The beach seine fishery at Anlo Beach in the Shama district of Ghana exploits several species of which the cassava croaker, Pseudotolithus senegalensis is the most important, economically. The close proximity of the stock to the River Pra estuary could be attributed to availability of its prey species, mainly fish and shrimps (Blay et al., 2006) in the nearshore waters. Furthermore, sciaenids are reported (Ssentongo and Ansa-Emmin, 1986) to commonly aggregate in coastal waters near estuaries. Information on the characteristics of the fisheries of croakers in other parts of West Africa is however scanty with only a brief mention of the existence of a small scale fishery of the species in Benin (Sossoukpe et al., 2013a).
The maximum observed length (Lmax) of 105.4 cm TL of the species from Anlo Beach was close to the maximum length (114 cm TL) reported in Fishbase (www.fishbase.org), but significantly longer than the maximum lengths of 47 cm TL to 66 cm TL found in the coastal waters of Côte d’Ivoire, Benin, Sierra Leone and Liberia (Sossoukpe et al., 2013a; Olapade and Tarawallie, 2014; Tia et al., 2017; Wehye et al., 2017). The length frequency data show the presence of an appreciable proportion of small fish (< 20 cm) in July-August, 2012, and the primary modal length of these samples increased progressively until January-March 2013.
Studies on the breeding periods of some populations of P. senegalensis in the Gulf of Guinea show that spawning occurs from March to June, and September to December (Anyanwu, 1990; Sossoukpe et al., 2013b; Olapade and Tarawallie, 2014; Sylla et al., 2016). Although the reproductive biology of the species was not investigated in the present study, the small fish encountered in the July-August 2012 samples may be juvenile recruits from the March-June spawning. It is however unclear whether the present population breeds in September-December as small fish were absent in the January, February and March samples. Specimens were not seen in catches from April to June, a situation that could be ascribed to migration of the fish into deeper waters.
Growth of the cassava croaker population in Ghana was isometric, similar to the populations in Benin (Sossoukpe et al., 2013a) and Côte d’Ivoire (Tia et al., 2017). The growth constant of the fish in the present study (K = 0.2 yr–1) was not remarkably different from values determined for the Benin (Sossoukpe et al., 2013a) and Liberia (Wehye, et al., 2017) populations which have K values of 0.24 yr−1 and 0.13 yr–1,respectively. These estimates were however slightly lower than the estimate (K = 0.4 yr−1) for the Côte d’Ivoire stock (Tia et al., 2017). Hence, in general growth of the species in the Gulf of Guinea is slow. The longer maximum theoretical length (L∞ = 110.3 cm TL) of the Ghana fish compared to specimens in Côte d’Ivoire (L∞ = 47.9 cm), Benin (L∞ = 51.4 cm) and Liberia (L∞ = 66.6 cm) might suggest exposure of the former to better environmental conditions for growth.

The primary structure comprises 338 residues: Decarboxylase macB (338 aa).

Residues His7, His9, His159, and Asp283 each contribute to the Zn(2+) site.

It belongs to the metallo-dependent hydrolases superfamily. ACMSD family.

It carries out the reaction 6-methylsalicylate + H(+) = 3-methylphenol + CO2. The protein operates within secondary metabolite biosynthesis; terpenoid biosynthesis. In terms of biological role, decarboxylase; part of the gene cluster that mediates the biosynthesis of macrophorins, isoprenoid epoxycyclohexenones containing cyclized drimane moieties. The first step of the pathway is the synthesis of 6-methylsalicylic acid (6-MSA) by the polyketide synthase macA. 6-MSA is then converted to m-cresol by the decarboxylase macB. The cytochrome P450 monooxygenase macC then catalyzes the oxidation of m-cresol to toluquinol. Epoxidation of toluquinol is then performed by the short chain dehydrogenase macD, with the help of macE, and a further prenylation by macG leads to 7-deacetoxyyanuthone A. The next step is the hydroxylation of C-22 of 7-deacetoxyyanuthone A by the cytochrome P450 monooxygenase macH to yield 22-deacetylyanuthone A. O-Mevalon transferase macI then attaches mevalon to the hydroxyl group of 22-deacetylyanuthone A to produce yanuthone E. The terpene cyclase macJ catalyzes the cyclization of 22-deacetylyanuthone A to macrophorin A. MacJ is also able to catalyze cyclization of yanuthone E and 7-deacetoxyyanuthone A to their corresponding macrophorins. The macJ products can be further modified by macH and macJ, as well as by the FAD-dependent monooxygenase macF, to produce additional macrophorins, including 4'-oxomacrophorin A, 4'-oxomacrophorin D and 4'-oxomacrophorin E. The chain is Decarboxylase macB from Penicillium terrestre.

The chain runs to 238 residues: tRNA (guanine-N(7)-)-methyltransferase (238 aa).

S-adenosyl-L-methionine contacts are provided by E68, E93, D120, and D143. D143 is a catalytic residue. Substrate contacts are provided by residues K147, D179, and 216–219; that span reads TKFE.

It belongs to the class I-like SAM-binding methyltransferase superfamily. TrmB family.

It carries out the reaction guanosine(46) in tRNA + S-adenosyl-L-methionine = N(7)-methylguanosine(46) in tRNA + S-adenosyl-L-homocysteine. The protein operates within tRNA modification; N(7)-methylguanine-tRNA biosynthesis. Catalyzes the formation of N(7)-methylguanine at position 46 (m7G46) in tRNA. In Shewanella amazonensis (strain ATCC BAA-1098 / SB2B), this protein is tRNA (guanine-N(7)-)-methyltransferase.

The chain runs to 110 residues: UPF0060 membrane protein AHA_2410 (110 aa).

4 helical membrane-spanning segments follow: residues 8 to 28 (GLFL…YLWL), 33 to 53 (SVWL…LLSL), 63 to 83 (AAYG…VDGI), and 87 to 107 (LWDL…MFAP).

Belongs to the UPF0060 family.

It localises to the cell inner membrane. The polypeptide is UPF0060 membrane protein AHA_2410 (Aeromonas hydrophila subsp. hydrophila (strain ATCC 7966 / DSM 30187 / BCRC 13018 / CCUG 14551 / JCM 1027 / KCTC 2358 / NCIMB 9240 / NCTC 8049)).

It would appear from the VBGF that the Anlo Beach fish would only attain the maximum theoretical length (L∞ = 110.3 cm) beyond 20 years of age. Individuals of the species growing to 100 cm have similarly been associated with long life spans up to 20 years (Nunoo and Nascimento, 2015). The slow growth rate of the croakers at Anlo Beach could also account for the longer period it takes to reach the maximum theoretical length, which suggests a K-selected life history (Pianka, 1970) for the population. Growth performance index of the Ghana stock (ɸˈ = 3.40) was also higher than the populations in Benin (ɸˈ = 2.75; Sossoukpe et al., 2013a), Côte d’Ivoire (ɸˈ = 2.97; Tia et al., 2017) and Liberia (ɸˈ = 2.76; Wehye et al., 2017) which may explain the larger maximum theoretical length in fish from Ghana.
Fishing mortality coefficient of the Anlo Beach stock (F = 0.26 yr–1) was lower than that of the populations in Liberia (0.56 yr–1, Wehye et al. (2017) and Benin (3.70 yr−1, Sossoukpe et al., 2013a) which might explain the lower exploitation ratio (E = 0.38) for the Ghana population compared to the Liberia (E = 0.60) and Benin (E = 0.84) stocks (ibid). Okyere (2015) estimated E as 0.42 for the large demersal fish community in the study area from ECOPATH with Ecosim analysis (Pauly et al., 2000), which supports the current low exploitation ratio of the P. senegalensis stock. This apparent low exploitation could be attributed to strict compliance of the local regulation whereby daily fishing is rotated among the thirty-one fishing companies which operate in the area.